The Reading Women Challenge encourages you to explore women’s writing, reading each previous winner of the Women’s Prize for Fiction. Find out more here.
This month I read books loosely gathered by the theme of women. Yes, technically, many of the books in this challenge can be defined by this theme, but these three particularly!
The Power – Naomi Alderman (2017 winner)
Synopsis: All over the world women are discovering they have the power. With a flick of the fingers they can inflict terrible pain – even death. Suddenly, every man on the planet finds they’ve lost control. The Day of the Girls has arrived – but where will it end?
The Power is a book within a book – an account of ‘the cataclysm’ – an event when the world changed. The story begins with a correspondence between its male writer and a female colleague, immediately setting up that the world this exists in is matriarchal, where women have the power.
One of the things I most enjoyed was how apt ‘The Power’ really is as a title. It begins kind of as a role reversal – women are going to take back a world that has always denied them. It’s a claiming, or reclaiming, and there is something thrilling about seeing that erupt in a world that is ours, solidly patriarchal. But how does a change like that actually come about? Well, therein lie all of the horrors about power. As the timeline of the book unfolds, formatted as a countdown to this event, the central theme becomes more apparent. The story has a lot to say about power and what kind of person you are if you wield it. And, perhaps, how many stories about benevolent power are an entirely fictional construction.
Throughout the book, Alderman takes great care to write the story as though it is retelling a historical event. There is a lot of detail put into its history, (the world building, essentially), such as descriptions of archaeological artefacts and separating the narrative between all the major players. Although I enjoyed this level of detail, I also found that it made it difficult to really relate with the characters. Occasionally I was enjoying the skill of writing more than the actual plot, which may be par for the course in literary fiction, but doesn’t always make a fun novel. However, it is all very thought-provoking, and definitely impactful, mostly because I hadn’t thought about many of the ideas presented here before.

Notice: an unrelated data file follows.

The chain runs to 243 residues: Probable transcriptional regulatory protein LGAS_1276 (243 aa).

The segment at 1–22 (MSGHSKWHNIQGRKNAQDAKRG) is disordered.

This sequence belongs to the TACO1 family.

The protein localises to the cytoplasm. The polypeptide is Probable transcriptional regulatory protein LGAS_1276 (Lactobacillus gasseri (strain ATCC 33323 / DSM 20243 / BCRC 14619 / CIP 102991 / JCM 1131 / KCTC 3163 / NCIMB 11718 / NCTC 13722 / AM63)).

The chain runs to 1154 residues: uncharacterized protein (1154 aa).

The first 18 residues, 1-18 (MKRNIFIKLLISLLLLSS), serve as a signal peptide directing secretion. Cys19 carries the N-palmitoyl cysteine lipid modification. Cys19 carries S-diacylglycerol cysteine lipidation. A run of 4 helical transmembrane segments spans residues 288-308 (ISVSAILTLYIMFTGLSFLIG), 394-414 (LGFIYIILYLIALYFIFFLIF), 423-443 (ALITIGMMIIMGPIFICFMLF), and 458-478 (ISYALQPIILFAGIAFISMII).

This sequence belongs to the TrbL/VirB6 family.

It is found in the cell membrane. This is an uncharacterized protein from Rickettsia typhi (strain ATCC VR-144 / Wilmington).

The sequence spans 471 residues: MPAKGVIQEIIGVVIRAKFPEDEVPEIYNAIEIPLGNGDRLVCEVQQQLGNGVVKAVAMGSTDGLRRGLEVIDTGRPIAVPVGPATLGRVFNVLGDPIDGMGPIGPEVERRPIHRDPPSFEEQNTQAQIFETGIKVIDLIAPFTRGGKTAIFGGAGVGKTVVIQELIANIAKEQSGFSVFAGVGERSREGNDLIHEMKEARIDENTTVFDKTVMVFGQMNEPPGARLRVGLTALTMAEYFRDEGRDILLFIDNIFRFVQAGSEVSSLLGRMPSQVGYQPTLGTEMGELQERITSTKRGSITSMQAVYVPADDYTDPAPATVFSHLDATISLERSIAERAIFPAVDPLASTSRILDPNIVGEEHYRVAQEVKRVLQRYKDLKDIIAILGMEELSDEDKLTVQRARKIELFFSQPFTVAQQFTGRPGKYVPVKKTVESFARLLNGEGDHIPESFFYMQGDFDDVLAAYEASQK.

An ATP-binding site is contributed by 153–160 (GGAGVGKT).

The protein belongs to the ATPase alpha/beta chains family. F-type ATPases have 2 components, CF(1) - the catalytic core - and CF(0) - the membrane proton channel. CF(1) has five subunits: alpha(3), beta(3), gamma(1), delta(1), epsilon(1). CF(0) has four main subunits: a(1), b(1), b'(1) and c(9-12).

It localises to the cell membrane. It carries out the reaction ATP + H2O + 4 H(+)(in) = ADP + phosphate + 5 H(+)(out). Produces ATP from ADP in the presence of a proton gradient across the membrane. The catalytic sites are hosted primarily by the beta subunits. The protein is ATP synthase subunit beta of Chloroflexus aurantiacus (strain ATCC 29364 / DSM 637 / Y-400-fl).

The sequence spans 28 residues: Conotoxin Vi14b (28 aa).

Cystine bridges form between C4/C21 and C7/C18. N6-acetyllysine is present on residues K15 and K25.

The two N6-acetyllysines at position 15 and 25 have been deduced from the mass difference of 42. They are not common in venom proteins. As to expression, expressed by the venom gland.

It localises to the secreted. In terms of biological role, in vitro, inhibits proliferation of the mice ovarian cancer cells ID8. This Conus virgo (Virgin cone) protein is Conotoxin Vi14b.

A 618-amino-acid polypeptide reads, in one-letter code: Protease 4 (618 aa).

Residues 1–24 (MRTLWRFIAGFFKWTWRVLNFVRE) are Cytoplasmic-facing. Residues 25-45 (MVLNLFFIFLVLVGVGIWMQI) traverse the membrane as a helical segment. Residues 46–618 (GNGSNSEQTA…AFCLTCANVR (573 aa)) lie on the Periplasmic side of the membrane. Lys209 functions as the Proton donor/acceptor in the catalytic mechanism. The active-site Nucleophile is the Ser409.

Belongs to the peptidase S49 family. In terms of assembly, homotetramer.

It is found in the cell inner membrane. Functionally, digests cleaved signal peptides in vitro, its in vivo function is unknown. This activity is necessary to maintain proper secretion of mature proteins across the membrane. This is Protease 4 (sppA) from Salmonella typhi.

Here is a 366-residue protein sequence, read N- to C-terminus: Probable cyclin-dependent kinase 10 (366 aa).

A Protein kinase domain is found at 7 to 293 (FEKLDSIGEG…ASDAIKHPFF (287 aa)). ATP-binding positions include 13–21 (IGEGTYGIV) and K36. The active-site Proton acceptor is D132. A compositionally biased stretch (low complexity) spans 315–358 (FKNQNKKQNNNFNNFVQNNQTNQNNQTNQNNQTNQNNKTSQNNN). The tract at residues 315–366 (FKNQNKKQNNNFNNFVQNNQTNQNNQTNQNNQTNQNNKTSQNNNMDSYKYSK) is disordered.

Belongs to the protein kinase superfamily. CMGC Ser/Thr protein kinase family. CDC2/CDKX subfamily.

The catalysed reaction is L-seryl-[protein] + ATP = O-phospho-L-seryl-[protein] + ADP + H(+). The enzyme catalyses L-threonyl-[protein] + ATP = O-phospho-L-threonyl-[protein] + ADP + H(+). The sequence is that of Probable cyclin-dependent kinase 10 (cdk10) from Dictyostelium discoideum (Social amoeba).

We Need to Talk About Kevin – Lionel Shriver (2005 winner)
Synopsis: Eva never really wanted to be a mother; certainly not the mother of a boy named Kevin who murdered seven of his fellow high school students, a cafeteria worker and a teacher who had tried to befriend him. Now, two years after her son’s horrific rampage, Eva comes to terms with her role as Kevin’s mother in a series of startlingly direct correspondences with her absent husband Franklyn about their son’s upbringing.
Publisher: Profile Books
This is a curious book, because from the outset you are told the biggest horror of the story: that a boy conducted a school shooting. It’s formatted as an epistolary novel, with each chapter a letter from Eva to her absent husband. The letters span across two years, but within them they recount Eva’s life from before she became a mother and through it, meaning it does feel like a standard novel, aside from all the second-person pronouns.
I didn’t actually notice the length of this book, which is unusual for literary fiction. A huge reason for that is because the voice of Eva is very complete and vivid, largely because of the evocative way Shriver constructs sentences. Take this for example: “The shriek and pump of all that rage was unsustainable, so as he grew older the note would descend to the uninflected blare of a leaned-on car horn; the paint in his foreground would gradually thicken, its hue coagulating to the sluggish black-purple of liver, and his prevailing emotion would subside from fitful wrath to steady, unabating resentment.”
I mean aside from completely laying bare Eva’s opinions of her son, Kevin, this creates a character who is almost pretentious with how analytical she is of people, a trait consistent throughout the novel. I didn’t pick this example for any reason except it was when I realised what a masterclass of writing I was reading. Eva is consistently an unreliable narrator, which I won’t expand too much on as understanding that is part of the enjoyment of the book, but the separation of character and narrator voice here is what makes the story so immersive.
Motherhood is often seen as an indelible part of being a woman, and that idea is consistently challenged in this book. As a reader, coming across those frequent ‘you‘s that may be directed to Eva’s husband but feel as though they are directed to us, you are asked to have an opinion, or to take a side. This is more noticeable because politics remains in the background throughout the book; the 2000 presidential election is only contextual, and Eva’s deliberate neglect of it is very noticeable. Similarly, the politics of guns in America are only touched upon a little, which means there is little else for this story to focus on but motherhood. Because of this, because we are receiving Eva’s letters, there is no way you will not feel something when you finish this book.